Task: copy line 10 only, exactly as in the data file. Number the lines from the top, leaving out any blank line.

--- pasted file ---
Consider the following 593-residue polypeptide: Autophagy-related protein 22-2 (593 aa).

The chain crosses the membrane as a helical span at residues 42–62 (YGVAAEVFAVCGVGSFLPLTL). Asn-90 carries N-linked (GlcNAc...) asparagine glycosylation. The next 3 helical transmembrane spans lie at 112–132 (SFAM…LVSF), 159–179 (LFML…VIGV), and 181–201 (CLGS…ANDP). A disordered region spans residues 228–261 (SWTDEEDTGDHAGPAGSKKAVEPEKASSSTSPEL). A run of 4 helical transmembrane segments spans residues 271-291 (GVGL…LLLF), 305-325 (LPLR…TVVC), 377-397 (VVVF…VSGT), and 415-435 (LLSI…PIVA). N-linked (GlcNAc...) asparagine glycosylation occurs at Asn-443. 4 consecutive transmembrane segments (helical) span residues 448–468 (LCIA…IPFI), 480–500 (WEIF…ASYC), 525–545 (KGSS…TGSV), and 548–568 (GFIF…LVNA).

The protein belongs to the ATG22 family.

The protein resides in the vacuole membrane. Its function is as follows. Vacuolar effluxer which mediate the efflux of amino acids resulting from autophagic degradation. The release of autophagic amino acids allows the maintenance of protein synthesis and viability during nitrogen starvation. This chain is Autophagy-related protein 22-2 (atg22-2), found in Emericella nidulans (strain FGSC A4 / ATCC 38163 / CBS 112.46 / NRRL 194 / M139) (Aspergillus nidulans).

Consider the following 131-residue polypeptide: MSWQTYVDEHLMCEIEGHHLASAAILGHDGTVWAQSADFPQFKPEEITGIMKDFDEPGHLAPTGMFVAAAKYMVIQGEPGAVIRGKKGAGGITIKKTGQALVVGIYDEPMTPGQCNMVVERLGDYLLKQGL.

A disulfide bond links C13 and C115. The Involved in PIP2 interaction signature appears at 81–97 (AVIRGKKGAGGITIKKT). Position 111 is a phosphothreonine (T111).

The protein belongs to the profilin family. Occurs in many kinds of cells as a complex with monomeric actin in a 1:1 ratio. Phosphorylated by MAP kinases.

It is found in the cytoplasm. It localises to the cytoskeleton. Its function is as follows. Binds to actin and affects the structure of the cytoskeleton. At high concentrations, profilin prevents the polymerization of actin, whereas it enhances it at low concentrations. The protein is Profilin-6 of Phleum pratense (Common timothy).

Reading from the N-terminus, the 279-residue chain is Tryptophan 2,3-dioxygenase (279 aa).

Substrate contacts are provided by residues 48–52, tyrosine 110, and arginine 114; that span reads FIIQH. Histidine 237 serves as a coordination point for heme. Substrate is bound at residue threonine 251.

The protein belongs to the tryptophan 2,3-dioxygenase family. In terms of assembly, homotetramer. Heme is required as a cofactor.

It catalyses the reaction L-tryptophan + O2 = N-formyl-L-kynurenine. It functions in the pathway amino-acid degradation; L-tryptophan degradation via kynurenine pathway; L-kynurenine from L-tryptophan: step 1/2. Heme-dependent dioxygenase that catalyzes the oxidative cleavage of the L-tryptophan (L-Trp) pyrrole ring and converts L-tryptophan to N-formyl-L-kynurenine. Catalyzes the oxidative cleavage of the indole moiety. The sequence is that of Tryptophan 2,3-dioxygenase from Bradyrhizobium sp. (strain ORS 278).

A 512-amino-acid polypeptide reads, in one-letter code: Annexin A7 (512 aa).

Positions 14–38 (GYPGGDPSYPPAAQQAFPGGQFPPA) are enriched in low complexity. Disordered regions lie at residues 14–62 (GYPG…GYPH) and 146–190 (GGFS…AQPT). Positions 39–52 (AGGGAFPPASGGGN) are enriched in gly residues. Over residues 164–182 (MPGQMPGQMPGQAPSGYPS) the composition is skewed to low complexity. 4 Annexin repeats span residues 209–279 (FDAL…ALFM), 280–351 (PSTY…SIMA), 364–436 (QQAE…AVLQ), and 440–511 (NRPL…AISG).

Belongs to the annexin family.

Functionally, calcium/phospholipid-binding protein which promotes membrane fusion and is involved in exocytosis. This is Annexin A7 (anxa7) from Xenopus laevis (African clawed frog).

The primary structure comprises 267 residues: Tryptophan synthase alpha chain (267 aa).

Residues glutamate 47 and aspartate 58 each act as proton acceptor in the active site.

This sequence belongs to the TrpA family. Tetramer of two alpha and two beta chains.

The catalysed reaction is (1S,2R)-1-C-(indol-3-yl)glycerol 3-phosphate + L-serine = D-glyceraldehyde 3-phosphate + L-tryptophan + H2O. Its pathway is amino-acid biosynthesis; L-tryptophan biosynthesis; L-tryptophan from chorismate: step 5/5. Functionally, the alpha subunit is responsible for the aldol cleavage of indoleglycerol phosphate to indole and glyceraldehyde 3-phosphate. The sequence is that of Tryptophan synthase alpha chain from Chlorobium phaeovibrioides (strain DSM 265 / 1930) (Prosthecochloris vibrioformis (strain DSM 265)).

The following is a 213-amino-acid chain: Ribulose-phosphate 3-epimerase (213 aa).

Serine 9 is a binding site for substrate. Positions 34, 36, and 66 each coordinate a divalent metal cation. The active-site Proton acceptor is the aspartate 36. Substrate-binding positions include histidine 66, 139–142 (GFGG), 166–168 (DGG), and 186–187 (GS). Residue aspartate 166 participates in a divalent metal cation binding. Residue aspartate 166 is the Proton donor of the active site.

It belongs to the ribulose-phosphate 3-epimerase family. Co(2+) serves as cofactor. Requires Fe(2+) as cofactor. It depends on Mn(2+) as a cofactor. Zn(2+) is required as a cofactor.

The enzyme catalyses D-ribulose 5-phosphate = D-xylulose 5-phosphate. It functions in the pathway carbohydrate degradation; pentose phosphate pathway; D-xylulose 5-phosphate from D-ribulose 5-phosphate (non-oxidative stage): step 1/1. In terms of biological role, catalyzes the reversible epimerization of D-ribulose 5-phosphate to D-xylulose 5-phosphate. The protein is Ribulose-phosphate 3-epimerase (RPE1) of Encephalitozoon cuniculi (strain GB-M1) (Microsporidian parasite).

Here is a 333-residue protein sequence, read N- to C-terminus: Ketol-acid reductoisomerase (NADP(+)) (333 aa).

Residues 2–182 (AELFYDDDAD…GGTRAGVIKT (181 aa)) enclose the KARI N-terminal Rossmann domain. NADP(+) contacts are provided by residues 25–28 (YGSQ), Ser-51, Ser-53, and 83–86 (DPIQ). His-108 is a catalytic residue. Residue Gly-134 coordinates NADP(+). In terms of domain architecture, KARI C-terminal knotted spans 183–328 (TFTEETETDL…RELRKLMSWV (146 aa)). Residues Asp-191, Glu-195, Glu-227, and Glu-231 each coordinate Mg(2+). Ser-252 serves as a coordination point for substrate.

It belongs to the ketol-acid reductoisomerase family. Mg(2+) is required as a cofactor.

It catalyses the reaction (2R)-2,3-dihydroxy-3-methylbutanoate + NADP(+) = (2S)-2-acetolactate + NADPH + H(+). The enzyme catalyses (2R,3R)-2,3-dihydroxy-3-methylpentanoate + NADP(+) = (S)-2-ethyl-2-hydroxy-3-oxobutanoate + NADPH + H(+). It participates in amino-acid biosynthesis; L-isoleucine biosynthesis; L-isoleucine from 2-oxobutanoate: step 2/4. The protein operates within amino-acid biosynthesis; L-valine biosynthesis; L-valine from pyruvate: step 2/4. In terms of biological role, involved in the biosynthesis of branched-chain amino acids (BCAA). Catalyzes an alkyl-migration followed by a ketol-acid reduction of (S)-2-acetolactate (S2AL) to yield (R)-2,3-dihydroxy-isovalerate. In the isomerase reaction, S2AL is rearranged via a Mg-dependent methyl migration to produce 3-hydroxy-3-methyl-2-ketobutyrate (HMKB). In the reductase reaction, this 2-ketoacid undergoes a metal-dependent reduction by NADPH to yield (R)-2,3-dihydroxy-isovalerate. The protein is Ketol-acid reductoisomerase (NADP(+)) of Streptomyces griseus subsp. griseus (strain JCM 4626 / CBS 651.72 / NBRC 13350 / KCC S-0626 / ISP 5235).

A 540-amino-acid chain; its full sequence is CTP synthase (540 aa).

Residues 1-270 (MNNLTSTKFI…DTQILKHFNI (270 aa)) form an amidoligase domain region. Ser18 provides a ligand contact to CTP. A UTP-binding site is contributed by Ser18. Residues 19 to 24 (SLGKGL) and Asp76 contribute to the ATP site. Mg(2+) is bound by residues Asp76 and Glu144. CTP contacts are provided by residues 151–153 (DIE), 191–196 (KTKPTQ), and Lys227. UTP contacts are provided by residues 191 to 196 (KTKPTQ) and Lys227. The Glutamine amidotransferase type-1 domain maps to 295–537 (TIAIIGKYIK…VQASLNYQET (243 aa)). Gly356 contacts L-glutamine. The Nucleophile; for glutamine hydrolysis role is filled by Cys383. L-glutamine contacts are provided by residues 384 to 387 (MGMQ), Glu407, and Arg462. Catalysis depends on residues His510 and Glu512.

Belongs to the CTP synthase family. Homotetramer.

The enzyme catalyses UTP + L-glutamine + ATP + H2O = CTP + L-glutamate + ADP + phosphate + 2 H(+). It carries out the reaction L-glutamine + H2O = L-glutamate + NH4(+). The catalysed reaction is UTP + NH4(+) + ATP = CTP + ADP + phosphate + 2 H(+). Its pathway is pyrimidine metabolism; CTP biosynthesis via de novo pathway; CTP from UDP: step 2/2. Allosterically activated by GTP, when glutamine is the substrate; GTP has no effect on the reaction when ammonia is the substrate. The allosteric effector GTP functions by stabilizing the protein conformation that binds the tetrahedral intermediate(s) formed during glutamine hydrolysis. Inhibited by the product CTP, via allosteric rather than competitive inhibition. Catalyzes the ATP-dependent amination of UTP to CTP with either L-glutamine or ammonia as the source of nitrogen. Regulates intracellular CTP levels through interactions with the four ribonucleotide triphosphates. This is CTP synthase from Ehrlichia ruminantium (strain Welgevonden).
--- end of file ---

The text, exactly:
Substrate contacts are provided by residues 48–52, tyrosine 110, and arginine 114; that span reads FIIQH. Histidine 237 serves as a coordination point for heme. Substrate is bound at residue threonine 251.